YORK COUNTY, S.C. — What do you give the person who has everything?
A small local shop in York County is now forever connected to the Queen of England, all thanks to a little small presentation box the father and son duo handcrafted especially for the President of the United States.
John and Jay Leake, the only two employees of Leake Furniture Makers, were asked by the White House to create a gift box that would house a Tiffany & Co. Brooch for the Queen of England.
It was only after the exchange that the two learned the gift box would be presented to Queen Elizabeth II during Trump's state visit to England for the 75th D-Day anniversary commemoration.
"They told us it was going to house a special brooch that was going to be made by Tiffany & Co. and that’s all they told us," John Leake said. "They did tell us it was going to the Queen as a gift but we didn’t know any details. That’s about all we knew. It's kind of a need to know basis."
John and Jay Leake said one day out of the blue they got a call from the White House. The White House had requested the two make a special handcrafted wooden box -- and they had little time to complete the request.
"About 2 weeks ago," John said reminiscing about the phone call."It was not long ago. It was a spur of the moment thing. So we made every effort to make sure it was completed and in their hands in time."
They were, after all, working for the President of the United States.
John and Jay immediately began working on the box. After receiving specific dimensions from White House staff, the two began their sketches.
"So we made sketches and submitted them to the White House and then back with some revisions. All of this had to take place pretty quickly because we didn’t have but a week to do this," John said. " And that included getting that special wood down here."
To construct the box, The White House provided the Leakes with wood cut from a tree on the White House grounds.
The White House never divulged which type of wood they sent down to the Leakes but John believes it was Basswood.
"It has a special connotation going back to Britain a long time ago and that’s why we think they come from that kind of wood," John said.
John said he believes the Windsor Castle's interior is heavily carved with the same type of wood the Leakes used to create the special wooden box that was presented to the Queen.
The Leakes milled the wood and assembled it into a small box about five inches by 1 3/4" deep. They then hand-cut dovetail joints which were used to fasten the sides of the box. The top was etched with a design from an old drawing of the White House provided by Presidential staff.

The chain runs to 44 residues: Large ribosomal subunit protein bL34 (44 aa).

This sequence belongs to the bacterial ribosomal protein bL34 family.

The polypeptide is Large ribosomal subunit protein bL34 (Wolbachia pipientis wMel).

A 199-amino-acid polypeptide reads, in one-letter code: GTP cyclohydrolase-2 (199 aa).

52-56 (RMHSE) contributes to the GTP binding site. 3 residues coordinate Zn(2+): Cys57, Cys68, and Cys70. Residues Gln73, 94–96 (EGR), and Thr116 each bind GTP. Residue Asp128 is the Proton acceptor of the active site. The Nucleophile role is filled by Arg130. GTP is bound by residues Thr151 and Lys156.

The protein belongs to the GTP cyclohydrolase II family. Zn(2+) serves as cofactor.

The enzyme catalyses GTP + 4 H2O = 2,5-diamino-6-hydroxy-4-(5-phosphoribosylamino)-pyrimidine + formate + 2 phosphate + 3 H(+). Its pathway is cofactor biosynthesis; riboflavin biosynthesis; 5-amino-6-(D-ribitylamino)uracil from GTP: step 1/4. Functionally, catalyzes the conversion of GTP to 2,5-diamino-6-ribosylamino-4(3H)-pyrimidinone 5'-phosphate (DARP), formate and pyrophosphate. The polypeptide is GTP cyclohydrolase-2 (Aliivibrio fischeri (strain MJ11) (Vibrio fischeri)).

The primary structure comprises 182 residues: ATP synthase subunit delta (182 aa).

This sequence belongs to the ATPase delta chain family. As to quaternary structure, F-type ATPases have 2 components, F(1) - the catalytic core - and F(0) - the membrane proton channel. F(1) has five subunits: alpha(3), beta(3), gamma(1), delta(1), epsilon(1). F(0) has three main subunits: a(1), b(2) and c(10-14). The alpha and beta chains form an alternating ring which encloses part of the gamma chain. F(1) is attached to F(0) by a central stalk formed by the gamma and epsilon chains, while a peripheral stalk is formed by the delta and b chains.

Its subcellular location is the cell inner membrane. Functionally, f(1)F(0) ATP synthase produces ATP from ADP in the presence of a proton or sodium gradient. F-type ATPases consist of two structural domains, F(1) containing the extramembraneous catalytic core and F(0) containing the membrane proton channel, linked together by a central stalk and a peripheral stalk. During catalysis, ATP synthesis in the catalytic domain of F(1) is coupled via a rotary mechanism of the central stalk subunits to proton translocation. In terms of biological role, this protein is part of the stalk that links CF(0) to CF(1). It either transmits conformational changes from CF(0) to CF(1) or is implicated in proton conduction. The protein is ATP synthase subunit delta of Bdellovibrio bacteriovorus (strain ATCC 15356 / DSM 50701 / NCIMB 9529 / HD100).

"I think the image the White House probably has some significance too – it was not a well-known image. We think it goes back to the 1812 war," John said.
John and Jay said they are just blessed that they were given the opportunity to be a part of national and international history.
"We're just extremely proud and pleased to be in this little small Podunk little shop, but have made a pretty small significant piece of history for the United States and for England," John said.
The Leakes hope this project will put the town of York and the even smaller town of Filbert on the map.
John Leake said he knows the White House puts a lot of thought into their gifts and credits just plain old luck for his opportunity to get to work with the White House.
"I think the President and Mrs. Trump just wanted something special to give the Queen and what do you give the person who has everything? I don’t think it happened overnight, we just had a tiny hand in it but were happy to be available for them. Right place, right time," John said.
Before sending the box to Washington, Jay signed his name, date, and location on the box.
The Leake Furniture business spans four generations in the York, South Carolina community. The father and son team has produced a number of items for the White House and the U.S. State Department. Nationally known for exquisite period furniture reproductions the Leake workshop's signature product, The Cellaret, was featured in a national magazine in 2014.
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